Tuesday, April 10, 2012

My favourite F words

Feminism & Farming! This is a must-read, from Bitch magazine's blog.

Thanks to my good friend M for connecting me with this article about ecofeminism, farming and their twin anti-capitalist interests.
This is one of the best articles I've read in a very long time. I keep reading it over and over and feeling good about my choices. I thought about it in the greenhouse as i potted up sprouts and while I was gathering eggs from my laying hens today.
Sometimes a little external validation is a-okay!

Wednesday, April 4, 2012


It's been awhile since I posted, but I haven't abandoned ship - I've been trying to figure out where to go from here. With the exception of my trip, I think my less-consumptive habits have become just that.
So this post I'm going to focus on the input and ideas (albeit paraphrased) of others.
One of my first pieces of encouragement in the form of an informative video came from D. The story of stuff was great - it went straight for my consumer conscious sensibilities and introduced me to the term "planned obsolescence". We often marvel, that our teeny village in the boreal forest had all the stuff that any farmer and farmer would need. One of those services was a cobbler - a person who fixes shoes once they're broken. Think about that - someone who fixes shoes, which means your shoes are able to be fixed and not just throw-aways. I remember commercial cobblers in the mall when I was a kid, but they are long gone. So are high-quality, locally-made products made by craft and tradespeople. It makes me sad really, to think that this sustainable lifestyle many of us are seeking was more easily attained (in one sense) when our communities were smaller. At least more logical - our modern societies are designed to be convenient for urban dwellers, the hubs, but not for rural living like they would have been when our society had more of an agrarian focus. Fewer choices of course, but isn't that one of the great myths of capitalism? Places like Wal Mart and shopping malls don't really give us choice, they just distract us from what is really important.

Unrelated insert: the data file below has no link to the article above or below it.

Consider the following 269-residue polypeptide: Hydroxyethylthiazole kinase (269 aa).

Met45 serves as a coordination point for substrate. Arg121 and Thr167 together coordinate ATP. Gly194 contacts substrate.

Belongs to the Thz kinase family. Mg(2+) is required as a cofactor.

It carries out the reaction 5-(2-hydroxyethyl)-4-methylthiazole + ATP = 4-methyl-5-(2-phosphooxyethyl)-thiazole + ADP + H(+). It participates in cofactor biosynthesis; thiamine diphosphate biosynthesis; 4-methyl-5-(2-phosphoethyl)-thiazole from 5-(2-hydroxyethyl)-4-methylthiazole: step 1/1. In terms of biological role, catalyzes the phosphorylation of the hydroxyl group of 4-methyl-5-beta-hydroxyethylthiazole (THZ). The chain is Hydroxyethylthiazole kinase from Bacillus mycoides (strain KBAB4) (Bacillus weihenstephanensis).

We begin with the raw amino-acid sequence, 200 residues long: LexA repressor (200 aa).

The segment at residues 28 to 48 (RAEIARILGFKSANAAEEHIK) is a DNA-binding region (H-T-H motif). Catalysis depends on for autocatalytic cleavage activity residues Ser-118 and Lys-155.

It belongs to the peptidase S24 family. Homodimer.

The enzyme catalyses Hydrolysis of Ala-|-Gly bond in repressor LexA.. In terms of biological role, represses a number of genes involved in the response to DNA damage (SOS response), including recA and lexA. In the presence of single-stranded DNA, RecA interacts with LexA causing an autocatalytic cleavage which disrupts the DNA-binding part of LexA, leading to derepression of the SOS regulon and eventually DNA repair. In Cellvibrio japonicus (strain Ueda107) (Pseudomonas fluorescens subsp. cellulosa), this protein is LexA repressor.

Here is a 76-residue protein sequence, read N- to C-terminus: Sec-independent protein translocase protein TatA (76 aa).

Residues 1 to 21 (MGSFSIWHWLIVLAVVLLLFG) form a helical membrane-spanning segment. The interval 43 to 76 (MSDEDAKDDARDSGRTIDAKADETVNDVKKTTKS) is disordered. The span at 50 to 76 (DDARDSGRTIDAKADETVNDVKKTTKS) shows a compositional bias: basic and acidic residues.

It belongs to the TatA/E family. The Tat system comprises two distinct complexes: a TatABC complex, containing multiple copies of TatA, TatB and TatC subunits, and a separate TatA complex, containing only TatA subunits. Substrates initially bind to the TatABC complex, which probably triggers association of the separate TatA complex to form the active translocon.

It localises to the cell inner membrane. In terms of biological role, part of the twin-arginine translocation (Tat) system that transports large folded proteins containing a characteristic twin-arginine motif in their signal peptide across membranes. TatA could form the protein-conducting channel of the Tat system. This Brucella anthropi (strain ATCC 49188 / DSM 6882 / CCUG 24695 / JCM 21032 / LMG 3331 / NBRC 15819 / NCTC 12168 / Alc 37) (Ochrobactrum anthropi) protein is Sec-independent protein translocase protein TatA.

Second piece of advice came from J, who upon discovering my quest and my fall from grace in NYC comforted me by letting me know she'd have done the same thing. More eloquently put she said that she looks always purchases things as a memento of a trip and that to surround oneself with beautiful things does bring a certain level of pleasure, especially in the form of art.
N recently sent me a link on FB about an artist who's minimalist exhibit of the things she saved from her life as a statement about our so-called need for stuff.
So it seems that I'm in good company on my quest. Keep that advice coming - mindlessly purchasing has become such a huge part of all of our lives, in one way or another, the idea of not doing so is intriguing, in the least, for all of us.